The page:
Friday, June 10, 2016

All Grain The Easy Way....No Sparge - just make some beer!

So we here at Counterbrew are kinda known for complicated mash schedules,  advanced decoction, water adjustments, absolute hop monsters, and mixed fermentations.  But we started this blog as a way to get people brewing better beer with easy methods.  To encourage new and intermediate brewers to try some all grain brewing, and to make it easy and fun for them.  So this week,  we'll be returning to our roots.   There will be no advanced mash schedule, no cold steep of roasted malts.  There will be no dry hopping,  no hop stands, and no decoction.  I know, it's shocking.

This week we make it easy. We make a recipe that will be ready quickly.  No Sparge and Grain to glass in a month (less time if you keg).   We are making water additions as easy as possible.  We are making the mash as easy as possible.   We are using a durable yeast that can ferment at basement temperatures.   Presenting the counterbrew, Easy Blonde.  This will be the beginning of a new series on Counterbrew, where we show you some extremely easy beers to brew.

Now, we did not develop the Centennial Blonde recipe,  credit for that must go to a gentleman who goes by Biermuncher on Home Brew Talk.   He has lots of great recipes, and finished with 2 of the top 3 recipes last year in the HBT top 100.   But this recipe is damn near the ultimate house ale.   Flavorful enough for craft beer fans, but easy drinking enough for beer muggles.  We will probably make 10 or 15 gallons of this, because it really is that good.   But we will present a recipe for 5.5 gallons.  If you have never tried the Centennial Blonde,  I truly encourage you to give it a try, it is a fantastic, almost magical blend of 2 hops.   We've changed the grains in the recipe over the years to meet our tastes, but we leave the hop bill alone.

Easy Blonde - Inspired by biermuncher's Centennial Blonde.
O.G, 1.042
F.G.  1.008
SRM - 4
IBUs - 22
ABV - 4.5%

6 # of Pale Ale (or pale two row)
2 # of Vienna
.5 # of C 20
.3 Centennial at 60 minutes
.3 Centennial at 35 minutes
.3 Cascade at 10 minutes
.3 Cascade at 0
US05 1 package - do not rehydrate.
1 whirflock 15
1 tsp yeast nutrient at 15
1 tsp gelatin fining

  • Mash grains at 150 F, for 60 minutes in 7.61 Gallons of water.  
  • After 60 minutes drain wort and begin the boil
  • Make hop additions at scheduled times.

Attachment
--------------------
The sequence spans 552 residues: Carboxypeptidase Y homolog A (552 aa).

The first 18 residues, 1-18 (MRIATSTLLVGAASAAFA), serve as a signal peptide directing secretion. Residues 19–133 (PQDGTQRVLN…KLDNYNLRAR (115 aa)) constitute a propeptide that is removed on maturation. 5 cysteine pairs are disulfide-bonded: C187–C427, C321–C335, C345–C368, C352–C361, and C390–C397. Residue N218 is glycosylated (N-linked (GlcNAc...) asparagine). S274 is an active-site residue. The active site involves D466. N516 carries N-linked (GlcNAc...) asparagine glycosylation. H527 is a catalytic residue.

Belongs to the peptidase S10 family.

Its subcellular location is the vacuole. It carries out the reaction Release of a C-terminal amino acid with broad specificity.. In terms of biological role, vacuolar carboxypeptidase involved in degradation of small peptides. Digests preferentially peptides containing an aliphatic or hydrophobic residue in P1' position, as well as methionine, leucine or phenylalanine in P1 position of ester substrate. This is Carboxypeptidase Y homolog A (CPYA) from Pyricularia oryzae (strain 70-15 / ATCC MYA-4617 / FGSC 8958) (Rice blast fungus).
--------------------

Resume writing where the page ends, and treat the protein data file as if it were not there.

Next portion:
• Chill - We'll be using our jaded hydra -  the best chiller you can buy.
  • Aerate - you can shake, use pure o2 (30 seconds), or use an aquarium pump
  • Pitch the yeast - pitch dry, sprinkle over the top.  
  • Ferment cool,  you can ferment this one in your basement, US05 is fine up to 72 F Ideal would be 64-66 F.
  • This will be done fermenting in about 5 to 7 days, but let it go for 2 extra days.  
  • Fine with gelatin and cold crash for 2 days. 
  • Keg or bottle. If you keg you can be ready to drink this beer in 14 days.  If you bottle you can be ready to drink in 21 days.  

You're going to love this beer.  I suspect it will become you go to house ale.   It is so critical to adjust your hops based on the alpha acids from year to year.   Sometimes we're at .6 per addition, sometimes were at .3, it just depends upon the alpha acids from year to year.  But keep them balanced, and don't change them.   It is the combination of centennial and cascade that make this beer fantastic.   Enjoy.  We'll post a brew day, next week.   We'll make sure to add videos, cause we know you guys like the videos.    But no sparge is really as easy as brewing gets.    Soon we're going to do a video of our super easy triple decoction in a bag bohemian lager... ok, well not super easy, but as easy as triple decoction can be.   In the near future, the gang will continue to make great beers, that any one can make,  but the small batch stuff will be highly focused on sour beers, and very high gravity beers.  In small batch we'll be exploring turbid mash, and reiterated mashing.

Update:  We brewed this beer, but It turned into a partial mash.  We were asked to test a new mash water calculator, and we did.  And It sucked.  I should have just used beer smith, or Brewtoad.   But fortunately the wort tasted amazing, so we were able to get to gravity with a DME addition late in the boil.  

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